A lot of Blacks voting for Obama because he is black?
For several months, radio host Tom Joyner has pleaded with his 8 million listeners to get in line behind the first black president.
“Stick together, black people,” says Joyner, whose R&B morning show reaches one in four African American adults.
The Rev. Al Sharpton, an ally of President Obama who has a daily radio show and hosts a nightly cable television program, recently told the president’s black critics, “I’m not telling you to shut up. I’m telling you: Don’t make some of us have to speak up.” . . . That message is pointed at racial unity much more than it was in 2008 . . .
Corry McGriff, 42, said the call to stick together resonates with him, and McGriff has begun telling his friends that they have a responsibility to support the president, too. “We need to keep him in there. By him becoming president, he is showing African Americans that it can be done,” said McGriff, who works for a federal defense contractor. “He helped the race. ”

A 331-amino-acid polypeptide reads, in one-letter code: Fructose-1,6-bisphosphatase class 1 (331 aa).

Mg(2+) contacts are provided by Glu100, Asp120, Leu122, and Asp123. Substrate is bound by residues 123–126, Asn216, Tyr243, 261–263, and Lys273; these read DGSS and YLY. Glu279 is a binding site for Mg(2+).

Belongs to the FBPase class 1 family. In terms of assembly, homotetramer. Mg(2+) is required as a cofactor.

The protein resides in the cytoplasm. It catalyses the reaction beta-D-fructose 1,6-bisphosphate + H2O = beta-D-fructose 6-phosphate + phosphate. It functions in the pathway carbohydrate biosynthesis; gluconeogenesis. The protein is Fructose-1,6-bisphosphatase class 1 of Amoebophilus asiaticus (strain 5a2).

Kychelle Green, 18, a nursing student at Norfolk State University, agreed. “You know it’s not really his fault that things aren’t changing,” she said. “He’s really trying but he can’t change every rule on his own. Now people are trying to criticize him because he is African American.”
Green said she listens every morning to Steve Harvey, who is among the radio hosts who are promoting the message that Obama deserves support.
Warren Ballentine, a black talk radio host based in North Carolina who has interviewed Obama about a dozen times, speaks about the president’s accessibility. “It’s not like he is not hearing black America,” he said.
Ballentine specifically reminds his listeners of the racial undertones he saw in the 2008 campaign.
“It’s almost like we’ve forgotten what this man had to go through to get into the office. We need to remember the hatred and vitriol that came out.” . . .